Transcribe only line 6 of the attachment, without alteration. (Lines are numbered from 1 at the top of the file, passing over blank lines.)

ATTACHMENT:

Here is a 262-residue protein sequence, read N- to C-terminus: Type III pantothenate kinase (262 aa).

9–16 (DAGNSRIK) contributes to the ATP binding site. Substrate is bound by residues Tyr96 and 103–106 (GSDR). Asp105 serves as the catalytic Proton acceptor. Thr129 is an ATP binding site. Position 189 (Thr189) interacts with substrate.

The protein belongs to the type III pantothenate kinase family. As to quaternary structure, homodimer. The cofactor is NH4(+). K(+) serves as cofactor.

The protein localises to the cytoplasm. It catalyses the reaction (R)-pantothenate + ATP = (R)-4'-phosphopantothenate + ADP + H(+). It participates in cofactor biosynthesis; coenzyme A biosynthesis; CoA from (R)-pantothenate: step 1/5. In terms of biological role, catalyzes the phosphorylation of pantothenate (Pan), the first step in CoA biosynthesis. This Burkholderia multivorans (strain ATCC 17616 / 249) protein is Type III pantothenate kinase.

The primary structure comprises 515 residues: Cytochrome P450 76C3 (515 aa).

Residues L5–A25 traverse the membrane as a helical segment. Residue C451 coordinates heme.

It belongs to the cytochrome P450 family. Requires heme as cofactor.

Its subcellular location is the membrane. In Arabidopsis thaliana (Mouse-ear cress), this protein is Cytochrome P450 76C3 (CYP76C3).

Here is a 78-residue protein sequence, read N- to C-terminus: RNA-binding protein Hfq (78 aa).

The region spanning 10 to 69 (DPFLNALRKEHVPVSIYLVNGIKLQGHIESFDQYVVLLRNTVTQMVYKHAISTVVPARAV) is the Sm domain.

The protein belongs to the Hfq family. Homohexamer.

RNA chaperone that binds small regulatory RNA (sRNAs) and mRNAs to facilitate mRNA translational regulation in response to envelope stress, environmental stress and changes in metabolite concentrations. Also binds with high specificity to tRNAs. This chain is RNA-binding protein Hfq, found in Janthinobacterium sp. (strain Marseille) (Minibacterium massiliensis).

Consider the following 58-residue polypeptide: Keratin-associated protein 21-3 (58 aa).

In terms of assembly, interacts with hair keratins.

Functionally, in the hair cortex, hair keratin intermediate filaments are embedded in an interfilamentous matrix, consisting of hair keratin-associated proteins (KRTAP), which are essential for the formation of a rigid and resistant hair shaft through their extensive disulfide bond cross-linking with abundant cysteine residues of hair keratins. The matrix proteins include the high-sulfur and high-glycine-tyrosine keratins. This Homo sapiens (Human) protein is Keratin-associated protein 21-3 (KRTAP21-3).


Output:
Residues L5–A25 traverse the membrane as a helical segment. Residue C451 coordinates heme.